Finance is essential to help people escape a hand-to-mouth existence. Your finances are disconnected from the rest of the world is the reality today if you are poor or low income. In all likelihood, you rely on informal solutions. Stashing small amounts of cash in a jar; relying on friends and family members to help out with occasional loans or favors; belonging to an informal community savings group; or using the services of trusted money guards or moneylenders.
Financial markets are quite simply failing to meet the needs of a vast swath of society in a way that is affordable, convenient, and safe. It doesn’t have to be this way. It is not that markets are inherently incapable of meeting this need; our current financial system simply has not organized itself to meet it.
However, it doesn’t have to be this way. It is not that markets are inherently incapable of meeting this need; our current financial system simply has not organized itself to meet it.
What Is Branchless Banking
Because finance is about exchanging the cash people need on a daily basis for promises of value, and vice versa, proximity is objective number one. Moreover, trust is the second important objective because those promises need to be maintained if people are going to find finance useful. Enter technology. If a customer, retail outlet and bank are linked by a common secure technology platform, they can transact with sufficient certainty that they are dealing with whom they think they are. Their transactions will be recorded, and that promises will be kept.
Branchless banking projects are measured according to the relationships between the users and the various players in the service-delivery chain. The minimum criteria for what constitutes branchless banking include nonbank retail outlets being used as customer touch-points at least for cashing in or out of the accounts.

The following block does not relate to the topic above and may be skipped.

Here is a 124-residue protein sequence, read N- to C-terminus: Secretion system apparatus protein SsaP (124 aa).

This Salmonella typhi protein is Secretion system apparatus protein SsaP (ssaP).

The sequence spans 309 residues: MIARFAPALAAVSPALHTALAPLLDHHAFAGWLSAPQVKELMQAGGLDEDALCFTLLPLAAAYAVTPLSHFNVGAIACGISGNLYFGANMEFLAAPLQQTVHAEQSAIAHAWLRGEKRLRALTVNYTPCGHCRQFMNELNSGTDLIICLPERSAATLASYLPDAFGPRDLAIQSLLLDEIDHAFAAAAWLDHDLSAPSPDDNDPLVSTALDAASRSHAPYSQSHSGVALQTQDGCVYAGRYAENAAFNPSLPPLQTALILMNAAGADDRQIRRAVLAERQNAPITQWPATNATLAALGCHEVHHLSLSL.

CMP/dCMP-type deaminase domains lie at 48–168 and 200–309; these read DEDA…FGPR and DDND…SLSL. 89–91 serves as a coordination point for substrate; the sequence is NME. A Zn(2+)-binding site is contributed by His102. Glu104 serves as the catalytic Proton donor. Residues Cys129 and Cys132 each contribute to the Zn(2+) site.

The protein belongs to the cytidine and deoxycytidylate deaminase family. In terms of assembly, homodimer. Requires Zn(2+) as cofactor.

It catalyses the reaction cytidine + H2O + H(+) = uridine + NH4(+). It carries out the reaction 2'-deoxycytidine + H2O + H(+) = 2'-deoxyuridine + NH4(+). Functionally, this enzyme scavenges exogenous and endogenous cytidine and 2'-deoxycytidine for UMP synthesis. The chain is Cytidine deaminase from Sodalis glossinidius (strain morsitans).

The second is technology, such as payment cards or mobile phones, is used to identify customers and authorize transactions electronically. In some cases, to allow customers to initiate transactions on their own. Thirdly, transactions can be processed against an electronic store of value (although cash-based services for non-customers may also be offered in addition).
Lastly, although they may not be licensed and regulated, accounts are issued by institutions recognized by the banking regulator. This represents a fairly expansive definition of branchless banking. This is because it may involve three types of “outsourcing” of activities typically conducted by banks to non-bank players. The customer interface, where customers at the very least cash in and cash out from their electronic accounts; the operation of the accounts; and the issuance of the accounts and the investment of the float.
Branchless Banking Key Elements
A branchless banking platform is made up of three key elements. Firstly, the collection of retail outlets where transactions are originated- the retail network. The payment network, which aggregates the transactions from the collection of retail outlets and routes them to the appropriate issuer. Furthermore, the account platform. This manages the service logic by authorizing individual transactions and maintaining the value of accounts. Each of these elements has very different economics, and each presents key tradeoffs that providers need to face.